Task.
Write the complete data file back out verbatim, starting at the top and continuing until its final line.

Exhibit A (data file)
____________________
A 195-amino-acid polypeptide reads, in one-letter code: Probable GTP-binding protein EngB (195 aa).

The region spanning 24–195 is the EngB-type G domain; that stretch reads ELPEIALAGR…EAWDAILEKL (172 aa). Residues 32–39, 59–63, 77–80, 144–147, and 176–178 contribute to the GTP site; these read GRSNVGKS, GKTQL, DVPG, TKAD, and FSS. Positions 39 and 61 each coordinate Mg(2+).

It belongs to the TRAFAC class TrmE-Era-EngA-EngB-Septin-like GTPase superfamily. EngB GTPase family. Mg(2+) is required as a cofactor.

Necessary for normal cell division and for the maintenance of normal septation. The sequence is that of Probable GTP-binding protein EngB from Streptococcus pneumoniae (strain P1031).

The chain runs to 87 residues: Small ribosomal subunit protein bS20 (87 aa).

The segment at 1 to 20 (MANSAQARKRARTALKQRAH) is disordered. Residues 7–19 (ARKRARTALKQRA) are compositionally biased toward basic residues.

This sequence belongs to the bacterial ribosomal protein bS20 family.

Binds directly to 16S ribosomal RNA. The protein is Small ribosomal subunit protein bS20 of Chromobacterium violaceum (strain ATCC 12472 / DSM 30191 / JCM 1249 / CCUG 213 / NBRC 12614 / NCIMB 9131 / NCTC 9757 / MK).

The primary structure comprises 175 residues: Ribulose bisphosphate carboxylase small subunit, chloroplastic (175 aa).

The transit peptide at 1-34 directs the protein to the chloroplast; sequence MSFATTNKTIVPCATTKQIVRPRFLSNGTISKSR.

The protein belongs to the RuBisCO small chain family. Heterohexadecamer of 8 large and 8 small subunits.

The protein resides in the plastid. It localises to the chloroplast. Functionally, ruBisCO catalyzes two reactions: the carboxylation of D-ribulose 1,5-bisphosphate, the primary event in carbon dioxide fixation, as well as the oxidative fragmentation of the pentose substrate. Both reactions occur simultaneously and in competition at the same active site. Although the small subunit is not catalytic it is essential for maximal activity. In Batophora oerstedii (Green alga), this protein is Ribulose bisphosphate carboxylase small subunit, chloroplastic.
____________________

A 195-amino-acid polypeptide reads, in one-letter code: Probable GTP-binding protein EngB (195 aa).

The region spanning 24–195 is the EngB-type G domain; that stretch reads ELPEIALAGR…EAWDAILEKL (172 aa). Residues 32–39, 59–63, 77–80, 144–147, and 176–178 contribute to the GTP site; these read GRSNVGKS, GKTQL, DVPG, TKAD, and FSS. Positions 39 and 61 each coordinate Mg(2+).

It belongs to the TRAFAC class TrmE-Era-EngA-EngB-Septin-like GTPase superfamily. EngB GTPase family. Mg(2+) is required as a cofactor.

Necessary for normal cell division and for the maintenance of normal septation. The sequence is that of Probable GTP-binding protein EngB from Streptococcus pneumoniae (strain P1031).

The chain runs to 87 residues: Small ribosomal subunit protein bS20 (87 aa).

The segment at 1 to 20 (MANSAQARKRARTALKQRAH) is disordered. Residues 7–19 (ARKRARTALKQRA) are compositionally biased toward basic residues.

This sequence belongs to the bacterial ribosomal protein bS20 family.

Binds directly to 16S ribosomal RNA. The protein is Small ribosomal subunit protein bS20 of Chromobacterium violaceum (strain ATCC 12472 / DSM 30191 / JCM 1249 / CCUG 213 / NBRC 12614 / NCIMB 9131 / NCTC 9757 / MK).

The primary structure comprises 175 residues: Ribulose bisphosphate carboxylase small subunit, chloroplastic (175 aa).

The transit peptide at 1-34 directs the protein to the chloroplast; sequence MSFATTNKTIVPCATTKQIVRPRFLSNGTISKSR.

The protein belongs to the RuBisCO small chain family. Heterohexadecamer of 8 large and 8 small subunits.

The protein resides in the plastid. It localises to the chloroplast. Functionally, ruBisCO catalyzes two reactions: the carboxylation of D-ribulose 1,5-bisphosphate, the primary event in carbon dioxide fixation, as well as the oxidative fragmentation of the pentose substrate. Both reactions occur simultaneously and in competition at the same active site. Although the small subunit is not catalytic it is essential for maximal activity. In Batophora oerstedii (Green alga), this protein is Ribulose bisphosphate carboxylase small subunit, chloroplastic.